For fans that measure a team's success by how many opposing players get their teeth kicked in, this will probably be a good night.
For everyone else, they saw more of the same Flyers team that was ineffective at even strength, and relied almost solely on their powerplay to generate offensive pressure.
The first 30 minutes or so of this hockey game was dominated by Pittsburgh, both at even strength and on special teams. In the first period the Flyers managed just a single scoring chance.
Six powerplay opportunities allowed them to claw back into the game, with over 50% of their offensive chances coming on the man advantage.
Home/Away Chance Locations
Ray Emery played out of his mind, facing a firing squad in the low slot where the Pens were allowed chance after chance.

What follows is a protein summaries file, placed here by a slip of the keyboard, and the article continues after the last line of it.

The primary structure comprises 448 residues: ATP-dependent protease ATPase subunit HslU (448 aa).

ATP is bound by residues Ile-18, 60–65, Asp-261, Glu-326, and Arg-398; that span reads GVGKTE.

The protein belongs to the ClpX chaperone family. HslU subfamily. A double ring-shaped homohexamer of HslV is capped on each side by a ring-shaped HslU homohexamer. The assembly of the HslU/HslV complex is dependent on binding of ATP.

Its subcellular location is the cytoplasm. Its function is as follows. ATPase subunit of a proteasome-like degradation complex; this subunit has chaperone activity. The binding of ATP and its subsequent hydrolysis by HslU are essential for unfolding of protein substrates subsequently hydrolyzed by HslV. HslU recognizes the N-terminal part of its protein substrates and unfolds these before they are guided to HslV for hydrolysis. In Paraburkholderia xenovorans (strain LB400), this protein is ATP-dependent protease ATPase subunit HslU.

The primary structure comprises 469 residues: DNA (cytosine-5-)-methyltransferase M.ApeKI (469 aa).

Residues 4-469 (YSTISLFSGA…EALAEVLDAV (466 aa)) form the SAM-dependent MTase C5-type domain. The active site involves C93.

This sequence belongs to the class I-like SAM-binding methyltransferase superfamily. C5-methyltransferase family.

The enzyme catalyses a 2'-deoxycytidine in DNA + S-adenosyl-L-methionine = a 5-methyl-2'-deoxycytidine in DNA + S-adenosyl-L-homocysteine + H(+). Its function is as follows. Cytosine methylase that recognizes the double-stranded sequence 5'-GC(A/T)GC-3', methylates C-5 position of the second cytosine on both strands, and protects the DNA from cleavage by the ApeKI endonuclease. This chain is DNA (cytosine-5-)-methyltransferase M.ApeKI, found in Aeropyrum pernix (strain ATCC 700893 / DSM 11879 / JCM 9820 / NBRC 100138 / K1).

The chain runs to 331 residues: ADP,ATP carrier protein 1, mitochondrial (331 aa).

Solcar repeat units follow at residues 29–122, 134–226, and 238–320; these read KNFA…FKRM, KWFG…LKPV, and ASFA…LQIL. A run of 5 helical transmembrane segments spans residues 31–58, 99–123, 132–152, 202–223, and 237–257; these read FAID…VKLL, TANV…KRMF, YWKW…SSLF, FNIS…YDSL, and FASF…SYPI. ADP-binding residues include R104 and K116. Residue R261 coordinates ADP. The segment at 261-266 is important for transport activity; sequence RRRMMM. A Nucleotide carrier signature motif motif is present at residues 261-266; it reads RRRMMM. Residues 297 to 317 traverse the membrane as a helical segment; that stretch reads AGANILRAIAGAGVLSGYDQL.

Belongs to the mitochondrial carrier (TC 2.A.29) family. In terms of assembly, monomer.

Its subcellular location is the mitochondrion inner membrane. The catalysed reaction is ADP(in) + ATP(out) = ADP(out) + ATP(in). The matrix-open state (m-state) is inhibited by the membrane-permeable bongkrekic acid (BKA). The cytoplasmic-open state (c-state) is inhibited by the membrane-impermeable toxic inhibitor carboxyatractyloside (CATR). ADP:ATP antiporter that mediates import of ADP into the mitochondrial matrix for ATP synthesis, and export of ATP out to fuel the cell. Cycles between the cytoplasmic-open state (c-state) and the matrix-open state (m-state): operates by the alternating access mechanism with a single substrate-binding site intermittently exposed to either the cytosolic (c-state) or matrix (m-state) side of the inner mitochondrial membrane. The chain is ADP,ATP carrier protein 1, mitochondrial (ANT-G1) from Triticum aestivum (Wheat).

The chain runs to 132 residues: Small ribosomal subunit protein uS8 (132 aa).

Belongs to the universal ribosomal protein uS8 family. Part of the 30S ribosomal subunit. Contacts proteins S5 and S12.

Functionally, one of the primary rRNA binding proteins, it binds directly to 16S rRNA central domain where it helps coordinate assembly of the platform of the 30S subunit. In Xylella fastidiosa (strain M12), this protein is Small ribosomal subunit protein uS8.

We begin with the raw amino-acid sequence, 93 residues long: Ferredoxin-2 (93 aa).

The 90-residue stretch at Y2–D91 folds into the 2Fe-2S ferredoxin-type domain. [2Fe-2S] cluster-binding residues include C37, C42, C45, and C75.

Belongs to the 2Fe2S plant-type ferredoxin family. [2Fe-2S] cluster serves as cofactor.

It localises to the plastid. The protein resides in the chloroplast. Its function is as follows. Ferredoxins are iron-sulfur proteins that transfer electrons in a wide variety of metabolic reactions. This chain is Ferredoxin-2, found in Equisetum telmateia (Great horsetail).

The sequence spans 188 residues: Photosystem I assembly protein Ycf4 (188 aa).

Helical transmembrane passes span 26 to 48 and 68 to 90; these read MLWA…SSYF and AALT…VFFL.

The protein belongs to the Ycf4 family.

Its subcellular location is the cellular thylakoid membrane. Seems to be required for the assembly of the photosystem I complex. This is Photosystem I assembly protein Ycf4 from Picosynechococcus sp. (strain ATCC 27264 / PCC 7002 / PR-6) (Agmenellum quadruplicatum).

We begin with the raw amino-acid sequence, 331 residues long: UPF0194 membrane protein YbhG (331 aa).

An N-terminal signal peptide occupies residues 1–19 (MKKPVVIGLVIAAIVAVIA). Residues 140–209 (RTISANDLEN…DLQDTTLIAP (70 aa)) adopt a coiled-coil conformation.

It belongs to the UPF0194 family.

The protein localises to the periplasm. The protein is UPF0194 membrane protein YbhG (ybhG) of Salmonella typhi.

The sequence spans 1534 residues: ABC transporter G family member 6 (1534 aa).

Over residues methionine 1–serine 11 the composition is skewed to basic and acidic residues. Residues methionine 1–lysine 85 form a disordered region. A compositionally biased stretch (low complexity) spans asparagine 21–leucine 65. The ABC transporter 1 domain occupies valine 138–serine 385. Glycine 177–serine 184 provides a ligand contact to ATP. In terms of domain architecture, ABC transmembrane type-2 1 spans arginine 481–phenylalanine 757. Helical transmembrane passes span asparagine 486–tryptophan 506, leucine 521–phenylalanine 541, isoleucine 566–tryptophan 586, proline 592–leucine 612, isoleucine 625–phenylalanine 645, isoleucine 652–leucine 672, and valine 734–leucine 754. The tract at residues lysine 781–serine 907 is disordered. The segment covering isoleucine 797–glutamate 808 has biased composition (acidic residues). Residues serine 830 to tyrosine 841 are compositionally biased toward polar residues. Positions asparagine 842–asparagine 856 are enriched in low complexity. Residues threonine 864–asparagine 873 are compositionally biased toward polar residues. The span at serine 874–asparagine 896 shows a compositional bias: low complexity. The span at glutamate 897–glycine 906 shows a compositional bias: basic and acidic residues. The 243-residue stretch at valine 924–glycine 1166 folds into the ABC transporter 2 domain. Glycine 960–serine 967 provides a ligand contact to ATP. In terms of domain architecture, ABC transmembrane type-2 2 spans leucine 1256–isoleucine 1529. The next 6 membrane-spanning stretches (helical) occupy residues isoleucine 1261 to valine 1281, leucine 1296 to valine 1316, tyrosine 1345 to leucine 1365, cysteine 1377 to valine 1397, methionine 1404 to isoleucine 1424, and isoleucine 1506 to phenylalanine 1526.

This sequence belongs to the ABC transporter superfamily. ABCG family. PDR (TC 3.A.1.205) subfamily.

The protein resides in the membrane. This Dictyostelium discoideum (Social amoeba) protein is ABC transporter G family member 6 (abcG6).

Most of the Flyers' top-9 up front struggled to break even in the chance battle. And the 4th line was a glaring defensive liability despite limited minutes at even strength.
Evgeni Malkin was allowed to run wild on Pierre-Edouard Bellemare and company. That's a look the Flyers may want to avoid in the future.
Obviously Craig Berube was limited in his ability to match personnel once he was down to just 11 forwards, but he still managed to attach Sean Couturier to Sidney Crosby's hip.
Luke Schenn and Michael Del Zotto were the only pair able to sustain a high volume of offense, but it came at a price. Defensively, they were an absolute mess.
- Set Up - The primary pass on a scoring chance, including rebounds.
- Chance - The primary shot on a scoring chance, including deflections.
- Involved - The sum of both set ups and chances
Again there seems to be a trend here of the Flyers most offensively involved players also being the most defensively vulnerable.
Wide open hockey, while obviously entertaining, is a great way to lose hockey games in the long run.